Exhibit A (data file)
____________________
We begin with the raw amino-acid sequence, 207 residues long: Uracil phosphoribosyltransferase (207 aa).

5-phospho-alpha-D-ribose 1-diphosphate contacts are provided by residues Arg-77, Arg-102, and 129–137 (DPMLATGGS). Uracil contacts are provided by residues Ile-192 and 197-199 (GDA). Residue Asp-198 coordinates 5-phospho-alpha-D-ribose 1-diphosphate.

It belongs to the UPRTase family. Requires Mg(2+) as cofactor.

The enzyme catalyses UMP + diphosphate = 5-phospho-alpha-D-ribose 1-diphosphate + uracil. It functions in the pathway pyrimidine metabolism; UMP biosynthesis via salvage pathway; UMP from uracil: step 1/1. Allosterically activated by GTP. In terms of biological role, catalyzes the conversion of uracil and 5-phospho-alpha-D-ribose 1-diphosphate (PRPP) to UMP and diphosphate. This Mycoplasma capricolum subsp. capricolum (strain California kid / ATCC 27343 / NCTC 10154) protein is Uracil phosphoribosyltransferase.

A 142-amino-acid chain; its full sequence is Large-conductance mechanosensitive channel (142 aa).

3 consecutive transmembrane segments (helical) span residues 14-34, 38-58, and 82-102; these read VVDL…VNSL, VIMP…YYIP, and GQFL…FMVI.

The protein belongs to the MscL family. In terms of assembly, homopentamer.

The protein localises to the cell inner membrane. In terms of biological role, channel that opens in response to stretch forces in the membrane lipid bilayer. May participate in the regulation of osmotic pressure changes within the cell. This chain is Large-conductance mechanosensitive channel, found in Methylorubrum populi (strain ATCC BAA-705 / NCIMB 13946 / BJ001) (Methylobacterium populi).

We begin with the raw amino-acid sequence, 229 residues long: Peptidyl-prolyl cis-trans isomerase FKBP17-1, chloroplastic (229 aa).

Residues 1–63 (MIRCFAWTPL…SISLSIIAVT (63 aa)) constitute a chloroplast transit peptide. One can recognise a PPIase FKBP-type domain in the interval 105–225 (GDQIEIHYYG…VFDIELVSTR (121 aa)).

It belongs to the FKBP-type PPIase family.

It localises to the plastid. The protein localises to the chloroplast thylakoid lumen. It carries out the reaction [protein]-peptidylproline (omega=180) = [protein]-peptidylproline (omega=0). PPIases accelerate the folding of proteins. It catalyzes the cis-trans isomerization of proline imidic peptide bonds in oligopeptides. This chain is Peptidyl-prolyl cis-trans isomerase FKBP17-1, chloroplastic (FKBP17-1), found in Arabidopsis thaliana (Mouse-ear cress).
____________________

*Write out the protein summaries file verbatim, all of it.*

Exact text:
We begin with the raw amino-acid sequence, 207 residues long: Uracil phosphoribosyltransferase (207 aa).

5-phospho-alpha-D-ribose 1-diphosphate contacts are provided by residues Arg-77, Arg-102, and 129–137 (DPMLATGGS). Uracil contacts are provided by residues Ile-192 and 197-199 (GDA). Residue Asp-198 coordinates 5-phospho-alpha-D-ribose 1-diphosphate.

It belongs to the UPRTase family. Requires Mg(2+) as cofactor.

The enzyme catalyses UMP + diphosphate = 5-phospho-alpha-D-ribose 1-diphosphate + uracil. It functions in the pathway pyrimidine metabolism; UMP biosynthesis via salvage pathway; UMP from uracil: step 1/1. Allosterically activated by GTP. In terms of biological role, catalyzes the conversion of uracil and 5-phospho-alpha-D-ribose 1-diphosphate (PRPP) to UMP and diphosphate. This Mycoplasma capricolum subsp. capricolum (strain California kid / ATCC 27343 / NCTC 10154) protein is Uracil phosphoribosyltransferase.

A 142-amino-acid chain; its full sequence is Large-conductance mechanosensitive channel (142 aa).

3 consecutive transmembrane segments (helical) span residues 14-34, 38-58, and 82-102; these read VVDL…VNSL, VIMP…YYIP, and GQFL…FMVI.

The protein belongs to the MscL family. In terms of assembly, homopentamer.

The protein localises to the cell inner membrane. In terms of biological role, channel that opens in response to stretch forces in the membrane lipid bilayer. May participate in the regulation of osmotic pressure changes within the cell. This chain is Large-conductance mechanosensitive channel, found in Methylorubrum populi (strain ATCC BAA-705 / NCIMB 13946 / BJ001) (Methylobacterium populi).

We begin with the raw amino-acid sequence, 229 residues long: Peptidyl-prolyl cis-trans isomerase FKBP17-1, chloroplastic (229 aa).

Residues 1–63 (MIRCFAWTPL…SISLSIIAVT (63 aa)) constitute a chloroplast transit peptide. One can recognise a PPIase FKBP-type domain in the interval 105–225 (GDQIEIHYYG…VFDIELVSTR (121 aa)).

It belongs to the FKBP-type PPIase family.

It localises to the plastid. The protein localises to the chloroplast thylakoid lumen. It carries out the reaction [protein]-peptidylproline (omega=180) = [protein]-peptidylproline (omega=0). PPIases accelerate the folding of proteins. It catalyzes the cis-trans isomerization of proline imidic peptide bonds in oligopeptides. This chain is Peptidyl-prolyl cis-trans isomerase FKBP17-1, chloroplastic (FKBP17-1), found in Arabidopsis thaliana (Mouse-ear cress).